SMU drivers are either early because they had to find parking, or late because they couldn’t find it. Over the course of several weeks, we have collected over 40 pages of student and staff input on parking, and we heard numerous accounts about the challenges commuting students face.
Take the situation of upperclassman commuter Lamisa Mustafa, who drives about 40 minutes to school, or Cheyenne Murray who drives about an hour to and from campus. They begin their commute as early as they feasibly can for parking, yet they still must take on a daily quest for a free spot after their long treks across the DFW metroplex.
“As a commuter student with an hour plus commute, it’s ridiculous that parking lots are full by 10 a.m.,” Murray said. “And that students with resident parking permits are parking in areas designated for commuters, especially when it’s raining or cold outside.”
“With the amount of money I paid for a parking permit, it shouldn’t be too much to ask that I can find a spot that is supposed to be reserved for people with my permits,” Murray continued.
Students indicated in our collection of testimonials they sometimes have to search for parking for as much as 10-20 minutes. Students also shared they have to come several hours earlier to campus for parking.
For students who work during the day and must come to campus in the afternoon, parking is a challenge. For part time students who have busy lives apart from school, these students do not always have the option to come in early and stay on campus.
Student Jayne Herring is an international studies major. As a result of scarce parking options and a tight schedule, she has adopted a strategy that involves waiting for the ten minute interim between classes to search for parking, in the hopes that a student will be vacating a parking spot at that time.
“I have a very short window to get to my class in the morning with my husband and I have to sometimes go through three lots and parking garages with a permit that I paid for before I can find a spot,” Herring said.
“I’ve certainly missed classes before because parking is that bad,” Herring said.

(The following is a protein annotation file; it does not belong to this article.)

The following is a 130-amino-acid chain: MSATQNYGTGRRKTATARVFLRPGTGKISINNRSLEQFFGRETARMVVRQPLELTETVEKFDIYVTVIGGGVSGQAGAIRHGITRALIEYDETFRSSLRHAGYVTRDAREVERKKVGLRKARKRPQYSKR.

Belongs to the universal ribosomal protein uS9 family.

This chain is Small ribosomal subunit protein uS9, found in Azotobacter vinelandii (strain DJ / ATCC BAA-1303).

One potential solution to this parking shortage would be the use of East Campus parking, particularly by first-year, yellow permit holders, who live on campus and do not need their cars to commute to campus.
The Daily Campus asked follow-up questions to evaluate the feasibility of this idea, but Mark Rhodes did not comment. In our initial conversation with Rhodes, he did mention several points that speak to the feasibility of this solution:
- Rhodes said the school will be implementing license plate recognition technology. Parking tickets will be virtual (no parking sticker tickets), and cameras mounted on golf carts will scan license plates to determine whether or not your car is in the right location. The classification of first-year, yellow resident permits can simply be another classification of virtual parking permit within the license plate recognition system.
- Few people park in east campus, and traffic can be diverted there. Some cars do not frequently leave campus, and parking those cars on east campus would free space up for commuters.
- A shuttle bus is available to transport students from East Campus to SMU’s main campus.
- The time restrictions for first-year, on-campus residents’ cars can be the same as normal parking time rules. For instance, those cars must be on east campus during the 9 a.m.-5 p.m. day, but can be on main campus during the evenings and weekends. That way, if a first year were to return late on the evenings or weekends, they can park on campus. Obviously, this request to keep one’s car on East Campus does not apply to students in need of disability accommodations.
- This request for first-year residents to park on East Campus can exempt students who have to work off-campus, where the walk/shuttle ride from east campus would take away time they could have spent working.
The hope behind this article is to relieve the burden of working, part-time, and commuting students. By moving weekday, static cars to another location, more space is freed up. This is not to burden first-year students, but to encourage an equitable parking system.
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